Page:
Esteban Gutierrez, Haas, Bahrain International Circuit, 2016

Dream start for Haas but life will only get tougher

2016 F1 season review

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Top-six finishes in their first two races proved a false dawn for Haas.

Nonetheless their debut season can only be judged a success as they finished ahead of three other teams. Perhaps most importantly, they were able to shift their priorities to 2017 sooner.

This was especially important for F1’s newest team. Their experienced principal Guenther Steiner is well aware that the second year is always tougher for a new entrant as it is the first time they have developed one car at the same time as refining another.

“We’ve been using a 60-percent scale model car in the wind tunnel since February, but from February to June we developed both cars (2016 and 2017) simultaneously,” he said. From July onwards it was “all hands on deck developing the 2017 car”.

Haas team stats 2016

Best race result (number)5 (1)
Best grid position (number) 7 (2)
Non-classifications (mechanical/other) 8 (6/2)
Laps completed (% of total) 2,126 (83.77%)
Laps led (% of total) 0 (0%)
Championship position (2015)8 (n/a)
Championship points (2015)29 (n/a)
Pit stop performance ranking9

The team began life promisingly, completing 31 laps on the first day of testing. Despite teething trouble with breaking wings – a problem which recurred later in the season – the VF-16 was reliable enough to get to the chequered flag in the opening races, at least in Romain Grosjean’s hands.

They did have a large number of non-terminal problems as well, however. Grosjean was driven to distraction by persistent brake and tyre problems, especially in the second half of the season when 2017 had become their priority.

It was an even more trying season for Esteban Gutierrez, who never made it into the points once. He at least gave the team their first Q3 appearance, at Suzuka, before spinning away his chances in the race. He has not been retained for next year.

In every other respect, however, Haas hope to thrive on consistency. “We have a long-standing contract in place with Ferrari that we can continue the business model we are doing,” said Steiner.

“We are going forward like this for the next few years and then we see, we rethink. But at the moment we are very happy with Ferrari, what they did for us over the year to get again to the point where we are now.”

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Keith Collantine
Lifelong motor sport fan Keith set up RaceFans in 2005 - when it was originally called F1 Fanatic. Having previously worked as a motoring...

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  • 13 comments on “Dream start for Haas but life will only get tougher”

    1. I don’t like the relationship this team has with Ferrari. It shows how low Ferrari will stoop given that they failed to sign the future world champion Max. Now Ferrari know they will struggle to beat max fairly and now want to influence another team by being a commercial partner.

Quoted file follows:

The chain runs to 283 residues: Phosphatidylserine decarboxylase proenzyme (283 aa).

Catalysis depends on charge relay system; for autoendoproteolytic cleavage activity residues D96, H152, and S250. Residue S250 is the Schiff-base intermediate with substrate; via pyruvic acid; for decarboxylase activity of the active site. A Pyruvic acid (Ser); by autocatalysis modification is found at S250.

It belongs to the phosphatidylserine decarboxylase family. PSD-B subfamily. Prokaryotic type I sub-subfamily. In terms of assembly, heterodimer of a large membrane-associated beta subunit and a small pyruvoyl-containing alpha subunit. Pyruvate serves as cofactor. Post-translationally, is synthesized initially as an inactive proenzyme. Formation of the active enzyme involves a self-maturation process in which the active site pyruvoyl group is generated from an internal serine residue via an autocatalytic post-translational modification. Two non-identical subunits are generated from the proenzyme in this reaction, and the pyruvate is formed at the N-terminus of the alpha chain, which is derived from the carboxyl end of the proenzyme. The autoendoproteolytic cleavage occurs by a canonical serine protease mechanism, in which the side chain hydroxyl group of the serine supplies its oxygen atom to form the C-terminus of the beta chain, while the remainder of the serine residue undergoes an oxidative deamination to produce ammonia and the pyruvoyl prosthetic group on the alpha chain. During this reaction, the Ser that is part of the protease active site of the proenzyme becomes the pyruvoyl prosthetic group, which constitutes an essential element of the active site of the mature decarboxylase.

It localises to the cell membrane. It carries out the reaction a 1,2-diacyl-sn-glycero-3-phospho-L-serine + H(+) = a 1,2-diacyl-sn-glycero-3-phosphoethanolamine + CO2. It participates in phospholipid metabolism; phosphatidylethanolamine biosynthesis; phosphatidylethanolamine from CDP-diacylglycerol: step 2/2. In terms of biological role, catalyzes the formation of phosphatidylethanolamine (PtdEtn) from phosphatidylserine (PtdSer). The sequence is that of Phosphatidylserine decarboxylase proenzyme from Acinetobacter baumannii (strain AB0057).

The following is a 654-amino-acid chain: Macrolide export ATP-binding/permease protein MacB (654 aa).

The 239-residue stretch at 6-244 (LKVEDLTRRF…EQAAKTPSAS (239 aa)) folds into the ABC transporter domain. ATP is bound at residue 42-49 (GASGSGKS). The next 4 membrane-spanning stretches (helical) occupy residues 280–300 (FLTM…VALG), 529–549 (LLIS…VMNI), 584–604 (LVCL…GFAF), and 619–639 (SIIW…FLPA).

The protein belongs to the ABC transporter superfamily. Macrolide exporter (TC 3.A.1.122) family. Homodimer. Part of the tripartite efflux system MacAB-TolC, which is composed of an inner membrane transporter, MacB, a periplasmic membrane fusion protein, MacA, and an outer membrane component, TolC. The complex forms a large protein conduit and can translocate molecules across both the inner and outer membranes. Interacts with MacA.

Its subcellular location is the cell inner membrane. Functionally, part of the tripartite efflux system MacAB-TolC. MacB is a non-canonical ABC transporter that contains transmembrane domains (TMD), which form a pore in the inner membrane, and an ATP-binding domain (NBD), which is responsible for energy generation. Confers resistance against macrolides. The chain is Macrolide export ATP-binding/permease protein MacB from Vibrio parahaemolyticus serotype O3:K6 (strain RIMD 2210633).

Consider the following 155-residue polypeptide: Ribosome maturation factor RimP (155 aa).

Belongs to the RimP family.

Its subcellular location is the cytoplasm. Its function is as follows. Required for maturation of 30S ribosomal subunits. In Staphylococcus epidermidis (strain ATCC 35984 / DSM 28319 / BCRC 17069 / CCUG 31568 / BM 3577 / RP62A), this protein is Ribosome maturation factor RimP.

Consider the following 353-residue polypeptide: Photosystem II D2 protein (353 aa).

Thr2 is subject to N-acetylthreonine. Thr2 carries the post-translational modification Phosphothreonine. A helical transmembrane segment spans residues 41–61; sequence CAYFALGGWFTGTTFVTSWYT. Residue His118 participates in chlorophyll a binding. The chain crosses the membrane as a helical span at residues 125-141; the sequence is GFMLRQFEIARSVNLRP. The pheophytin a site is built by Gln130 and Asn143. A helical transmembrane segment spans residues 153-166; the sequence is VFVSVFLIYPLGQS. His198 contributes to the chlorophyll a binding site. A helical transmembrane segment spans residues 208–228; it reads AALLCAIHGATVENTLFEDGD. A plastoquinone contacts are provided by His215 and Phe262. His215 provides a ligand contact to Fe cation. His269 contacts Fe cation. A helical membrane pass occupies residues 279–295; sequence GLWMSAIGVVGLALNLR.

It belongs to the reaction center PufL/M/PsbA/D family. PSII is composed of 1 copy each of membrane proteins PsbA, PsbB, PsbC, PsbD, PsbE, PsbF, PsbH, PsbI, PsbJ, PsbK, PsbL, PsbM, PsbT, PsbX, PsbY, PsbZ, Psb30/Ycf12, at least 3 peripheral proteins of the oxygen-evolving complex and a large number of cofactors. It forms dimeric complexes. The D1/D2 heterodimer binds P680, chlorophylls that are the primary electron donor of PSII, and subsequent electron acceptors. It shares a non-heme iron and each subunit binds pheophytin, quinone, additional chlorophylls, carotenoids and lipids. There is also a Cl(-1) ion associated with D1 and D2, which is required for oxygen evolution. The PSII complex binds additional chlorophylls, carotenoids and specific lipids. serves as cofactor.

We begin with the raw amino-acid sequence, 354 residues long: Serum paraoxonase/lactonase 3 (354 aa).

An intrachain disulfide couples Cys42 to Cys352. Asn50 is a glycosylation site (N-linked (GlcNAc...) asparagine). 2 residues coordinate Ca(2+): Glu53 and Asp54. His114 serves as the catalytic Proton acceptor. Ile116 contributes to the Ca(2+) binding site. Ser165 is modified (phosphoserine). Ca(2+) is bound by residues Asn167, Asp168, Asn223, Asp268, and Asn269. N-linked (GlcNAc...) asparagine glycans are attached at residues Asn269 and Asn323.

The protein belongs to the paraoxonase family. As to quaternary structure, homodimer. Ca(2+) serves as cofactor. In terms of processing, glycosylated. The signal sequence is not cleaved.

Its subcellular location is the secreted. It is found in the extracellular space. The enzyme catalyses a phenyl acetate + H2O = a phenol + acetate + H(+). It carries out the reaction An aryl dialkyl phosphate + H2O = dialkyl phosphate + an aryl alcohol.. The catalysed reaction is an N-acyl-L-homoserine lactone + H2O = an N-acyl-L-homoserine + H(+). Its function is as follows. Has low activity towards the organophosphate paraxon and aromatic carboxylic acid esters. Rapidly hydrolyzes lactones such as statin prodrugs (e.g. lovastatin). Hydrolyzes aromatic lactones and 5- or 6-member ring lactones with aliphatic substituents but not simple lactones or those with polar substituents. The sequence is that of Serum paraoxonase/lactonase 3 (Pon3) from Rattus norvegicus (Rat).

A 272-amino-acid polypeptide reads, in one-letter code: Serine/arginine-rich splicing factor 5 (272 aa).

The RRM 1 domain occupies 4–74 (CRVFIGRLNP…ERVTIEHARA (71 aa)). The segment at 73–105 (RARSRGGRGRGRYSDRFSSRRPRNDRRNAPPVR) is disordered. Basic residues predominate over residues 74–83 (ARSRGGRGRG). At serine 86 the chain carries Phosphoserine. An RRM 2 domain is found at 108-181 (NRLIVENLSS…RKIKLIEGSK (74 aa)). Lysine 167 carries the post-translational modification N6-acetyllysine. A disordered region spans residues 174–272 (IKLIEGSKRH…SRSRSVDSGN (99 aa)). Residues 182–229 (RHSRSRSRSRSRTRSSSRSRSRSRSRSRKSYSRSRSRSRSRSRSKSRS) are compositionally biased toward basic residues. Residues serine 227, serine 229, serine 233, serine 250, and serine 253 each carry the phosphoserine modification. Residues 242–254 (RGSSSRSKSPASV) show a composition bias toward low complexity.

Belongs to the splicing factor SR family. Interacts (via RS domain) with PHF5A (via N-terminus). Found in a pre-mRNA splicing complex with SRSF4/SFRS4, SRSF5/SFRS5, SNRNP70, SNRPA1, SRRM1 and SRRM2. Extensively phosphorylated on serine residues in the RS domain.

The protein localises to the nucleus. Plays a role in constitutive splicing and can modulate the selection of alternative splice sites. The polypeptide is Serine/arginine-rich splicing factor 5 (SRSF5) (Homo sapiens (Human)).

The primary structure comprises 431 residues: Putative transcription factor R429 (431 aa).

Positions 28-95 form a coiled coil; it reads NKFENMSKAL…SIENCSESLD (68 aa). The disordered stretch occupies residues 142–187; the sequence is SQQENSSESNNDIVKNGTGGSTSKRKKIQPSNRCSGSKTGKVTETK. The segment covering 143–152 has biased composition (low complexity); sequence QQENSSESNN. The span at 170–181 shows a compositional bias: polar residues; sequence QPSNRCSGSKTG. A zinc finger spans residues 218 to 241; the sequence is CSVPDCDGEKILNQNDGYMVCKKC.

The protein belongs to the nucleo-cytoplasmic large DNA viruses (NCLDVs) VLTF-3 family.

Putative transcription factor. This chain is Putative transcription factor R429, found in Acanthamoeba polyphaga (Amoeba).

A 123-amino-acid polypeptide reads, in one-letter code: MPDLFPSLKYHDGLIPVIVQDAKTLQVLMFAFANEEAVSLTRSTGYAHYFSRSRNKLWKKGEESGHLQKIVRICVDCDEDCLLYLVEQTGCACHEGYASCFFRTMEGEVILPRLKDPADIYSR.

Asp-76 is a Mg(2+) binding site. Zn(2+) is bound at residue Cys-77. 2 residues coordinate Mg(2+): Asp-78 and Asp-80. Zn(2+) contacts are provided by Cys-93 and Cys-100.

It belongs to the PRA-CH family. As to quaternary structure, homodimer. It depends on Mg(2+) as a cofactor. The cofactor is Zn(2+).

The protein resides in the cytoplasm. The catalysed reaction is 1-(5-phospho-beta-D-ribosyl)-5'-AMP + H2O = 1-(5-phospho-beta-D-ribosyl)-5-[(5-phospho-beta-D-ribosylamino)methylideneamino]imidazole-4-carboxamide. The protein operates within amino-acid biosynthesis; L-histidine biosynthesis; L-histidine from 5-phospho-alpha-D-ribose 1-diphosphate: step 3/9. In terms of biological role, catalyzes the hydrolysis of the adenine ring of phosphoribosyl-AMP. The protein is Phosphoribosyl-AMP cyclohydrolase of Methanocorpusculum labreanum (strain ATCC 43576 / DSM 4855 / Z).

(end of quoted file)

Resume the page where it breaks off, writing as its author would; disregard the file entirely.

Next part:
Haas won’t win a thing and neither will Ferrari. Next year is the Max show.

      1. Verstappen fan?

      2. How did Max get involved here?

      3. Odd comment, somehow creating something that has nothing to do with VES into a Max comment.

        I think the relationship favors Haas more than it does Ferrari. Having a close relationship with your power train manufacturer seems intelligent. Especially if you are in your first year of competition.

      4. Blackchat ? What – ? Please try to explain again..

      5. Verstappen fans are mostly 12-year-old children, as shown here.

    2. I think their first Q3 was Monza

      1. I believe you are right.

        @keithcollantine

      2. Indeed, it was Monza. Haas placed 10th in Q3

    3. Never forget, they had two years to prepare for 2016. All without the distraction of running an actual grand prix team.

      I know they have resources, but their next car has been his been in development for a shorter period of time, whilst running and improving their current car concurrently.

      This Ferrari parts thing, it has its drawbacks too. They will not know what they’re getting until the car is more or less finished, and they get what they’re given.

      It’ll be interesting to see how they get on.

      1. But isn’t it the same problems for teams using (buying) Mercedes or Renault motor?

        And latest the Haas team proudly told that they have used the windtunnel time only for their 2017 car in most of 2016..so they seems to be preperred with the aero..

        Hope the best for Haas…I like to see smaller teams doing a good job, taking points from the big ones – like the Lotus team did…

    4. The Ferrari motor and transmission is not bad at all..combined with the right aerodynamics and some luck – this car could reach top 8 on a ordinary day and a top 5 when rain and accidents covers the day.. might be catching Renault too…a midfield top team with commen sense – allready having fans..so whats the problem, its good business ?

    Comments are closed.